I’ve had my Yashica-635 camera for 20 years, my parents finding it for me at a car boot sale. It’s a twin-lens reflex (TLR), a camera format popularised by Rolleicord and Rolleiflex cameras in the interwar period of the 20th Century. Two lenses sit on top of each other, the bottom one focussed on the […]Read more "Classic Camera Review: Yashica-635"
This post combines several of my favourite things – old black and white films, local history, social history, and photography. The 1949 Ealing Studios film The Blue Lamp (the film that invented Dixon of Dock Green) recently played out on the TV, and having never seen it before I was excited when I noticed many of the locations […]Read more "“The Blue Lamp”: West London Then & Now"
I’ve had the Panasonic LX100 for almost a year. It replaced a Fujifilm X10 which I loved very much, but the physical manual controls and the micro four thirds sensor (along with a smashing £200 cashback offer and unbelievably competitive price from Cameraworld) compelled me to upgrade to the LX100. Unfortunately I’ve never particularly taken to […]Read more "The Panasonic LX100 and the Case of the Horrible Noise Reduction"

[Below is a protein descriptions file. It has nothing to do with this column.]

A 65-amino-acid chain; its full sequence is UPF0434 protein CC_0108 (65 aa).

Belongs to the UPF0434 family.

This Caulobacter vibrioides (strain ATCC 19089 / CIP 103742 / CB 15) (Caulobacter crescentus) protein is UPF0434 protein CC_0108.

I’ve had my Kodak Brownie Flash B for years and years. My mum picked it up from a car boot sale in the 90s, and it’s followed me around all my house moves, stored quietly away doing nothing. Until now! Well, until February actually, when I finally respooled some 120 film onto a 620 spool […]Read more "Classic Camera Review – Kodak Brownie Flash B"
So, in the first of my occasional classic camera reviews, I’m going to be looking at the Olympus Trip 35, which I picked up from ebay for about twenty quid just over a year ago. It’s a 35mm camera that had a pretty long production run, from 1967 to 1984, and as the name implies, […]Read more "Flashback Friday Classic Camera Review – Olympus Trip 35"